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Offline HighVoltage

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Re: Recovery of the relay K101(0490-1914) in HP/Agilent 34401A
« Reply #1 on: June 03, 2019, 02:01:04 pm »

I took all my old relays apart and do not have a bad one to test your theory on.
But it will be interesting to see, how long this heat treated relay will stay stable.

There are 3 kinds of people in this world, those who can count and those who can not.

Offline elianto

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Re: Recovery of the relay K101(0490-1914) in HP/Agilent 34401A
« Reply #2 on: December 01, 2021, 01:35:11 pm »
i had the same problem with my HP34401A.
Re-soldered the relay for 10 seconds at 380 ° C, calibrated the offsets, now everything is fine.

Offline philwong5176

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Re: Recovery of the relay K101(0490-1914) in HP/Agilent 34401A
« Reply #3 on: December 01, 2021, 09:13:37 pm »
There's a previous discussion about the K101 relay over here (with vague subject line):

with useful part numbers.


Offline nedrysoft

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Re: Recovery of the relay K101(0490-1914) in HP/Agilent 34401A
« Reply #4 on: April 11, 2023, 08:26:40 pm »
Sorry for bumping an old post, but I figure this may ping people who've done the procedure here and I'm wondering how successful it was long term.

I have two 34401A which both have faulty K101.  The first unit I tried heating the contacts in circuit, this seemed to resolve the issue temporarily for nearly a week, but then the issue returned.   The issue on this unit was that DC measurements would start going random after some amount of time powered up.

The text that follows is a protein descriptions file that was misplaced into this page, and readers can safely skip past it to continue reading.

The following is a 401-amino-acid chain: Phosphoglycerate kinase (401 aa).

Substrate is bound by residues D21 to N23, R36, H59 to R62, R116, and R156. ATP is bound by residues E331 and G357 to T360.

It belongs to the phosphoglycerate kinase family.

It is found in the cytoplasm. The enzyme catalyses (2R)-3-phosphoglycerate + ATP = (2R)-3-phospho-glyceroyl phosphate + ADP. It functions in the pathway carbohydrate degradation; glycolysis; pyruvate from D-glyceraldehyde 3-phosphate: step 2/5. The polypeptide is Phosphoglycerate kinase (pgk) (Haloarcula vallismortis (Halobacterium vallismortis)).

I managed to grab a used K101 from eBay, I thought for 35 GBP it was worth a punt and when I replaced mine with it I found that it had indeed resolved the problem, the unit has been powered up for several weeks now as a test in min/max and no further bad readings.

I grabbed a second 34401A and this was also showing a similar issue, I thought it may have been the switch as there was an ohms reading on dead-short, but shorting the contacts didn't resolve it and I moved over to the other side of the board and shorted K101 and the ohms reading dropped to zero.

I don't have a replacement K101, so I grabbed the COTO 3501-05-511 relay mentioned on the board here, it's contacts are only rated for 200V, but upon replacement the ohms reading was correct and the random readings on this unit that happened from start up were resolved as well.

So I have my original unit working with the replacement K101 and I have the second unit working with a lower spec relay but I'd like to get the second unit back with a working K101.

So I'm back here asking how successful people found the procedure in this thread?  Are your units still working?

I see people mention that the relay is taken out of circuit to apply the soldering iron directly to the contacts, is this the critical step to "refreshing" these relays?


Offline robert.rozee

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Re: Recovery of the relay K101(0490-1914) in HP/Agilent 34401A
« Reply #5 on: April 12, 2023, 01:07:55 am »
after looking at the photos, i'm inclined to suggest the following method to repair the relay itself:

1. unsolder the relay from the 34401A, and then resolder it onto a scrap piece of PCB material measuring perhaps 10cm x 4cm. you want the relay securely anchored to this piece of scrap PCB.

2. suspend over a heat source with the relay casing downwards, heat the casing until the polyurethane potting material begins to melt and the casing falls away. i would imagine that there will be some loss of polyurethane potting material, but this is a good thing when it comes to reassembly.

3. you should now have access to both ends of the two reed switches, so you can resolder the 3 solder joints. you should NOT need to extract the reed switches from within the coil to do this.

4. test the 'naked' relay. once satisfied it works, solder the 'naked' relay back into the 34401A and further test. add kapton tape to the inside of the metal casing then slip it over the body. secure the casing further as you see fit.

from those who have taken one of these relays apart, does this strategy sound reasonable/workable?

rob   :-)
« Last Edit: April 12, 2023, 01:11:27 am by robert.rozee »

Offline daveyk

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Re: Recovery of the relay K101(0490-1914) in HP/Agilent 34401A
« Reply #6 on: July 26, 2023, 04:41:40 pm »
With the relay I have, I was able to get the metal case off without destroying to relay, but the potting material did not melt.  Even with extreme hot air, the potting doe not melt.  You can chip some away.

On-line Radwell shows inventory, but I am waiting to hear back from them.